Year: 2013 ISBN: 978-90-429-2936-4 Pages: X-376 p. Price: 65 EURO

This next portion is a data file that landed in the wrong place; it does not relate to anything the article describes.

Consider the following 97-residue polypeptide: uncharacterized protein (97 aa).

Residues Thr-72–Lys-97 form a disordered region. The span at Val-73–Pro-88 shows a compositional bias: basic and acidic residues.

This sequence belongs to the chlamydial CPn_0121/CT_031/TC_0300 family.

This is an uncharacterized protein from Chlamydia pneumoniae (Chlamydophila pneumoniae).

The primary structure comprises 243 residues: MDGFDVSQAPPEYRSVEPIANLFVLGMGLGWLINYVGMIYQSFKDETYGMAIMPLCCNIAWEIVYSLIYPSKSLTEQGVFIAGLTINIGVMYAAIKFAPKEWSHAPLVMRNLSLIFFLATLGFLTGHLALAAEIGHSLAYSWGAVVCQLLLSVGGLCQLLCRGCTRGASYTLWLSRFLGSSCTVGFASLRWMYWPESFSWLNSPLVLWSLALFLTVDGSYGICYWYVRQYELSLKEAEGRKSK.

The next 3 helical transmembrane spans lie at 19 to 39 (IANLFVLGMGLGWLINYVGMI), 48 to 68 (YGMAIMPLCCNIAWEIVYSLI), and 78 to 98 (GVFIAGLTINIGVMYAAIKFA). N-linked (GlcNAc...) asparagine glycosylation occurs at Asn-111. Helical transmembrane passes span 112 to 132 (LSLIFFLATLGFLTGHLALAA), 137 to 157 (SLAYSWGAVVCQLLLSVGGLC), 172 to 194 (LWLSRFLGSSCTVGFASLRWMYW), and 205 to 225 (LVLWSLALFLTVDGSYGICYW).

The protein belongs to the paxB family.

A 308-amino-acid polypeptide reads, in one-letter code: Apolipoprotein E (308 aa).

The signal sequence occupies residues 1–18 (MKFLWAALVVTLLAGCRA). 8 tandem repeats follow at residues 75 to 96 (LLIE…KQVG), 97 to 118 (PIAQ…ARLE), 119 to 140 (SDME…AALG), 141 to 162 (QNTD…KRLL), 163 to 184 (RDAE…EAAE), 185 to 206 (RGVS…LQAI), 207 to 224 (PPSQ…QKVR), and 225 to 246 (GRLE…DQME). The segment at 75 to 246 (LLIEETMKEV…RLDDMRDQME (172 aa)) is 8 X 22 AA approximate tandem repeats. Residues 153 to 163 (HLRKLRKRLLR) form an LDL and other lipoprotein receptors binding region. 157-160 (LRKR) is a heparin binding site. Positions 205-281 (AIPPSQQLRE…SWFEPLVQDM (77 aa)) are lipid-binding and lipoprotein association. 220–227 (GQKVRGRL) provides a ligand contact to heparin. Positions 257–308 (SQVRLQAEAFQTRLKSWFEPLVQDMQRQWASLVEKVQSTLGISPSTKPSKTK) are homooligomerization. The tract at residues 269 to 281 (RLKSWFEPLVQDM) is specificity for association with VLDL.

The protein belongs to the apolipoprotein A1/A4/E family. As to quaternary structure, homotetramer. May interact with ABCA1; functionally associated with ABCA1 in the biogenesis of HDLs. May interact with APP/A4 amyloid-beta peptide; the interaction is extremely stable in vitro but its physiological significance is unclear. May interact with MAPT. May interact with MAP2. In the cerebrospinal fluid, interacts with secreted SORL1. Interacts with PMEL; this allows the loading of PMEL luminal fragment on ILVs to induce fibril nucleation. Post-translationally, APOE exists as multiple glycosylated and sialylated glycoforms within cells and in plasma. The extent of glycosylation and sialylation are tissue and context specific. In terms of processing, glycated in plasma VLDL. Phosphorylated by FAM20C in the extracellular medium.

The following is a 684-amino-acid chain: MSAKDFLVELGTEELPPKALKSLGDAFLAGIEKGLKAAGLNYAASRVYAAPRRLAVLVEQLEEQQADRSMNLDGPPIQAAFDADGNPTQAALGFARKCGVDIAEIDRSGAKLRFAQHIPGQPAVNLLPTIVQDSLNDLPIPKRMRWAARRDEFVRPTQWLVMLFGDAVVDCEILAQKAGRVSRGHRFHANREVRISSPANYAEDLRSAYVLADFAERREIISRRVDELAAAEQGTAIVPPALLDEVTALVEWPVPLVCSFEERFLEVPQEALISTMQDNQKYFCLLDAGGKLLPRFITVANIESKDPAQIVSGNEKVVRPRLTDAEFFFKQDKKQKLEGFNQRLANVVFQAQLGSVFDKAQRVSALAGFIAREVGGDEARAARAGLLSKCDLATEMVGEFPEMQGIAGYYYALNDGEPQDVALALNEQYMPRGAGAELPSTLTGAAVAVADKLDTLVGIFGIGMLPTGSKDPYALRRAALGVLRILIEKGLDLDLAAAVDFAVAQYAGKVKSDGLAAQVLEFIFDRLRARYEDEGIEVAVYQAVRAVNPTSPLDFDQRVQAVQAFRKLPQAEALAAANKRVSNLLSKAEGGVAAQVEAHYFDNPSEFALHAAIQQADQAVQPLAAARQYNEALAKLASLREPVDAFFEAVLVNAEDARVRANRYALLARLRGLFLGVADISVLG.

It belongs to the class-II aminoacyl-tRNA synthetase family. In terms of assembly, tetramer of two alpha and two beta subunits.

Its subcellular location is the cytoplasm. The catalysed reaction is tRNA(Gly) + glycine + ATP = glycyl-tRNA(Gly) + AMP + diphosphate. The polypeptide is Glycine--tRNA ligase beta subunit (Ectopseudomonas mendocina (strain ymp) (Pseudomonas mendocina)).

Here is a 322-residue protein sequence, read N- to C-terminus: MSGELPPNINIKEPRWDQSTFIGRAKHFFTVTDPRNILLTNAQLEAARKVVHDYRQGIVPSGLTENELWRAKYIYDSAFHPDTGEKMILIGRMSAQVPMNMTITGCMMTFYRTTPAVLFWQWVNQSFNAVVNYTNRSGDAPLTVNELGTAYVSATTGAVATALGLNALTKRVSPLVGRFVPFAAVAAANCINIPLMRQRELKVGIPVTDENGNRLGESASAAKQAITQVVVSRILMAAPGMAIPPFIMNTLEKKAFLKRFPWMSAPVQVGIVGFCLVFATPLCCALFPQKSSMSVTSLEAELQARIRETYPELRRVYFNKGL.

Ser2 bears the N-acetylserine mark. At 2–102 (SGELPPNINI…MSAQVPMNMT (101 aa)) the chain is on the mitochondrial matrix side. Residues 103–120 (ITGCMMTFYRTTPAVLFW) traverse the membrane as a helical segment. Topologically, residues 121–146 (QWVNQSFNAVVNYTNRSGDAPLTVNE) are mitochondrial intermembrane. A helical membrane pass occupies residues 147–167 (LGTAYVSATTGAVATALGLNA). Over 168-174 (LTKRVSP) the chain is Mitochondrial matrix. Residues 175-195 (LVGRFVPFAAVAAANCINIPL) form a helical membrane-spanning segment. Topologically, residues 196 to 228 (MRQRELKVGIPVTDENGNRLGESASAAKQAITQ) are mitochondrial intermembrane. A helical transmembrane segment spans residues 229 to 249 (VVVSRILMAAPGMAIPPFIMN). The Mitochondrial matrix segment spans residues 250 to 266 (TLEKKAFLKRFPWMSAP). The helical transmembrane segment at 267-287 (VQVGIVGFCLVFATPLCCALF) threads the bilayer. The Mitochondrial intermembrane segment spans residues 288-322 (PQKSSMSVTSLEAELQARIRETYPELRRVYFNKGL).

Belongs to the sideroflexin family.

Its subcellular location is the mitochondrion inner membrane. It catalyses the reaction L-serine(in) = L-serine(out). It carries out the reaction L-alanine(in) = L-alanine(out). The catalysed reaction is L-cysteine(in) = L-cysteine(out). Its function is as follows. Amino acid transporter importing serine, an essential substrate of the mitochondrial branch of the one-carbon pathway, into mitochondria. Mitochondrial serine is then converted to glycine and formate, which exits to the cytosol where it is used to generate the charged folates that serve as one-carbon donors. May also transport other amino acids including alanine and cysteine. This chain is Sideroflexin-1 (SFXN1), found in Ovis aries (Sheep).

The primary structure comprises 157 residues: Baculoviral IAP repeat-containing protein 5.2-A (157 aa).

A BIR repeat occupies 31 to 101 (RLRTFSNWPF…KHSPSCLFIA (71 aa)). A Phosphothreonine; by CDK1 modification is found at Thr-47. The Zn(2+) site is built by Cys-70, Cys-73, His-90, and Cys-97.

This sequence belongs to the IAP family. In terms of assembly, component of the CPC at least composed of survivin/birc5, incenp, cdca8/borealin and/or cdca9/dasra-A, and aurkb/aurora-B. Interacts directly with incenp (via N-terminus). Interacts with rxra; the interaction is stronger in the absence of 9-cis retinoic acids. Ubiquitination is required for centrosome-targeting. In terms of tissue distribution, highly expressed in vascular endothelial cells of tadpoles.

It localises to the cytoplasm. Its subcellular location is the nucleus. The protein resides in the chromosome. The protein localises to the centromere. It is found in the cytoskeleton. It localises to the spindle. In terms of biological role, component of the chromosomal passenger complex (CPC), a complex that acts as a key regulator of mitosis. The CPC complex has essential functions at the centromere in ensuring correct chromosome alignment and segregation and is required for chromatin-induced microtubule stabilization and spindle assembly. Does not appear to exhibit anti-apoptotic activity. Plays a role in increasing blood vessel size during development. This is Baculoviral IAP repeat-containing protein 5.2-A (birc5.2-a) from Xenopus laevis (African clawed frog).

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Concerning the normativity of the Christian tradition, there remains much to be said in a theological context today. In the modern period, from the debates that (still) rage over the reception of the second Vatican council to the embeddedness of tradition in Orthodox positions, from firmly rooted national-ecclesial traditions to the challenges of various contextual and postmodern theologies, our understanding of tradition and its normativizing legacy continue to take center stage in our ongoing global theological conversations, though the exact stakes are often unclear and much in need of further examination. We are faced at present with an ever increasing rigor and depth in terms of theologians’ willingness to confront the relationship between history, tradition and normativity – the great shaping forces of the Christian life, and ones which often go unexamined. What we discover in the midst of these reflections is that discerning whether or not God has interrupted our conceptualizations of history or whether and how our traditions are affected by God’s people (or those who shepherd them) is a highly complex affair, and one that each of the essays presented here attempts to address in its own way.